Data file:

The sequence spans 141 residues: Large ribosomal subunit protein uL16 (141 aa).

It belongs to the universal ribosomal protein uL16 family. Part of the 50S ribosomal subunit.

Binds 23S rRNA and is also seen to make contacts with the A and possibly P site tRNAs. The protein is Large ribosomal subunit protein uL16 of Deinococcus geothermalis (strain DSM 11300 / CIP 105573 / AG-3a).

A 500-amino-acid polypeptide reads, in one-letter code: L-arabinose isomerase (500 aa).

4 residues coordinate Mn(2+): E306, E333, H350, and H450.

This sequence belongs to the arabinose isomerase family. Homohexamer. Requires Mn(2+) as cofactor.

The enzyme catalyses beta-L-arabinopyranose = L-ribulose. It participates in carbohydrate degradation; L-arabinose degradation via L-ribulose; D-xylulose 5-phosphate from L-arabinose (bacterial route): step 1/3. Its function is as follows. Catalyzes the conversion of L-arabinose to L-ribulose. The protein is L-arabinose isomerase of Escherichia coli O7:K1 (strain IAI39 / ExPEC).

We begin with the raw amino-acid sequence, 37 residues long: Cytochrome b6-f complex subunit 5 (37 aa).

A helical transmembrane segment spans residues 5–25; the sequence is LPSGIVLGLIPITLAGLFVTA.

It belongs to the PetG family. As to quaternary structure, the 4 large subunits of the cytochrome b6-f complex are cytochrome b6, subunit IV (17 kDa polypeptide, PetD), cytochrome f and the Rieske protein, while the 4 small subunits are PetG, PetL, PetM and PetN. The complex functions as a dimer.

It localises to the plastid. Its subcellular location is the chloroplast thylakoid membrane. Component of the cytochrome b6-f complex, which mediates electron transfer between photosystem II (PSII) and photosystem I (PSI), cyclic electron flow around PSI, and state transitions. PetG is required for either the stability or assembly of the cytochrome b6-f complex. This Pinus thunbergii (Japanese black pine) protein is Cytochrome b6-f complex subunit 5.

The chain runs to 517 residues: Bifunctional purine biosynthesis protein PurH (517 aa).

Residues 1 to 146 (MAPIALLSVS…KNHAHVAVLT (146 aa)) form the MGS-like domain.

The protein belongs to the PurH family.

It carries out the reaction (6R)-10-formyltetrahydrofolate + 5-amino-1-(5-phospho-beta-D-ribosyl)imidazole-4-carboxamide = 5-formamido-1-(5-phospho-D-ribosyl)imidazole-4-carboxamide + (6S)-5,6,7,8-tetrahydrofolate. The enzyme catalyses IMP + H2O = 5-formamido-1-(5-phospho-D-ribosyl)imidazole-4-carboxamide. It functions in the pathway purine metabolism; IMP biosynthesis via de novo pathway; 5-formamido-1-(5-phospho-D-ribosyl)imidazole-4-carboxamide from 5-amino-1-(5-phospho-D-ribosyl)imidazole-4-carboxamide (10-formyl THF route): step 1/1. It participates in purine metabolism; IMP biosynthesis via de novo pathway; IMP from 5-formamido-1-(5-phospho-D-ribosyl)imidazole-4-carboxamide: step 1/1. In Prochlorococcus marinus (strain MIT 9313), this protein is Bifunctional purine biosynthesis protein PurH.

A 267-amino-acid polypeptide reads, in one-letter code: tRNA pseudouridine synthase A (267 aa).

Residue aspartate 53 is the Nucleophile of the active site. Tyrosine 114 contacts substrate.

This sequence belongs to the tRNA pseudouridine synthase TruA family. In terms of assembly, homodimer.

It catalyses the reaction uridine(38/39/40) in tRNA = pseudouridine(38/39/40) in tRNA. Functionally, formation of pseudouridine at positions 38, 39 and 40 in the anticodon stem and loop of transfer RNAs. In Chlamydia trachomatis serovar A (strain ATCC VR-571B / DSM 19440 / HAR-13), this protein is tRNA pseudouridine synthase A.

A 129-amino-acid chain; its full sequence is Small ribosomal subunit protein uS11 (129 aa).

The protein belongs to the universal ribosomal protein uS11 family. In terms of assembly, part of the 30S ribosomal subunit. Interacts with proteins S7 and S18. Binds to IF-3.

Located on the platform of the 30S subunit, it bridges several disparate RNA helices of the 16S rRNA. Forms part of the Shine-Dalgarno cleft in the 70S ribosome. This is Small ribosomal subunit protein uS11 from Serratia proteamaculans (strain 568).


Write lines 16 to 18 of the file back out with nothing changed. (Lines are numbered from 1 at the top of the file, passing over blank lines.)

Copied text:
A 267-amino-acid polypeptide reads, in one-letter code: tRNA pseudouridine synthase A (267 aa).

Residue aspartate 53 is the Nucleophile of the active site. Tyrosine 114 contacts substrate.

This sequence belongs to the tRNA pseudouridine synthase TruA family. In terms of assembly, homodimer.